- A fundamental mistake of students and junior doctors is to create a differential diagnosis without taking a careful history of the chronology of the history of the presenting complaint
- Chronology consists of two dimensions – time course and the magnitude of the symptoms
- It is not enough to simply identify the symptoms and their duration but how they changed over time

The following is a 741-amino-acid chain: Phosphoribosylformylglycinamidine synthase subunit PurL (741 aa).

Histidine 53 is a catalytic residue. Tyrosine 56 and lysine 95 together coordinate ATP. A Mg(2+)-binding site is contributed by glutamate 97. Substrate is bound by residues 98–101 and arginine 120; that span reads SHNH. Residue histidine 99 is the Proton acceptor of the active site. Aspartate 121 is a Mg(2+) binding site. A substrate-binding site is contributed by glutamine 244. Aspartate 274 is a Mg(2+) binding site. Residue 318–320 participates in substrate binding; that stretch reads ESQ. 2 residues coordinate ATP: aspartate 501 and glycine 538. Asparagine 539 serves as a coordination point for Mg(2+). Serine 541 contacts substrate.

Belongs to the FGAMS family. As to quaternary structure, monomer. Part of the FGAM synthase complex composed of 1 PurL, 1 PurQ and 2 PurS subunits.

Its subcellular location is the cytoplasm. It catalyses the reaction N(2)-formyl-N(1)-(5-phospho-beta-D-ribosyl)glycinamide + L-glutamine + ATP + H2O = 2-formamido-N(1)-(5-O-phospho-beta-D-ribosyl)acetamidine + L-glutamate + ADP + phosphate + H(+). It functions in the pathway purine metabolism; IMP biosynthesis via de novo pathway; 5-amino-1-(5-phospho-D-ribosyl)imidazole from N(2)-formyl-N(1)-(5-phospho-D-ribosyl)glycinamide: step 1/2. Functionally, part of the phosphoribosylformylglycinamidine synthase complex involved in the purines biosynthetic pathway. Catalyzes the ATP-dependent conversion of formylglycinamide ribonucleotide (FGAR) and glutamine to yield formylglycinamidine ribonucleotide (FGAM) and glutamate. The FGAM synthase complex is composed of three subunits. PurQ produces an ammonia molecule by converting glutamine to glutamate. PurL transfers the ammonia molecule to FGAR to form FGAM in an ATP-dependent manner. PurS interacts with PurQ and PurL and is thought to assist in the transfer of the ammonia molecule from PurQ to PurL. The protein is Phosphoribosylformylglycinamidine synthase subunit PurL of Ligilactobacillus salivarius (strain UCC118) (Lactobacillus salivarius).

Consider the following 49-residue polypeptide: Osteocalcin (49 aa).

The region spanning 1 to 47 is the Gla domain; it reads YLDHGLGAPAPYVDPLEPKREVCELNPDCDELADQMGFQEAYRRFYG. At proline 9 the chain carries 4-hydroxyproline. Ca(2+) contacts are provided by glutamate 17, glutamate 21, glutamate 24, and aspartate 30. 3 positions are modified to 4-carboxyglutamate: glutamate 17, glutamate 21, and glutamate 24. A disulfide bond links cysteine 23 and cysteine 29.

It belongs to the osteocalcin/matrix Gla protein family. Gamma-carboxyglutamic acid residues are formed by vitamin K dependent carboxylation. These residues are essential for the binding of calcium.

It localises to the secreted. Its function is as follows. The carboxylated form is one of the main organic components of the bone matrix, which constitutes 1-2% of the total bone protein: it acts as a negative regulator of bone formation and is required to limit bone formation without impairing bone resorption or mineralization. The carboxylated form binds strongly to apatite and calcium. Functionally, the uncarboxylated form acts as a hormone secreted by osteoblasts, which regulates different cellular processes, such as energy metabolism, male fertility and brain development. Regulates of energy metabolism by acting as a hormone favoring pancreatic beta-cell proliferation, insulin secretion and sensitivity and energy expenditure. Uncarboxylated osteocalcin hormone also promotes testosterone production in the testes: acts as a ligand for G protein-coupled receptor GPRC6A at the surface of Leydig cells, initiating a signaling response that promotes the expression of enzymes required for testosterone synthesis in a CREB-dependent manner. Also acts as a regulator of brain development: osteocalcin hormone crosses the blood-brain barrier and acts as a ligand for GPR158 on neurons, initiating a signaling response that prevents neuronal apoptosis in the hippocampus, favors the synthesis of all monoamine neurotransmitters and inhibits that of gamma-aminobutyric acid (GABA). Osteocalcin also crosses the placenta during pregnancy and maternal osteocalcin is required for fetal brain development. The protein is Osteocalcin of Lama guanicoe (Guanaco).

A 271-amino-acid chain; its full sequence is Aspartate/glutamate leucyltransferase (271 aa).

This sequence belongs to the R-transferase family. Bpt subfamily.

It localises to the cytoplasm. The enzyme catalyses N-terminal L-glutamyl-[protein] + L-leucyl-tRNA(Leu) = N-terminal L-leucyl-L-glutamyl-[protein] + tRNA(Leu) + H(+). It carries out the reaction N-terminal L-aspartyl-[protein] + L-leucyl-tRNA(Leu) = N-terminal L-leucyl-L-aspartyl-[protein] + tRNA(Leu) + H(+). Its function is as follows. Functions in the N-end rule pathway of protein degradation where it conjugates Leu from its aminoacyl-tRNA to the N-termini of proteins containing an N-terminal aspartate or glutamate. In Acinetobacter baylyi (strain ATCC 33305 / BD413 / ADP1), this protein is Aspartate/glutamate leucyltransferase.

- Useful questions include, ‘How bad were your symptoms when they first started’, ‘How have they changed since then?’, ‘Do they come and go or were persistent’, ‘At what point did they become severe enough to seek attention and why?’
- When evaluating past and acute episodes, it is worthwhile identifying potential precipitants that might suggest a cause.
- In the following 6 graphics, the main complaint is dyspnoea but the time course suggests vastly different possibilities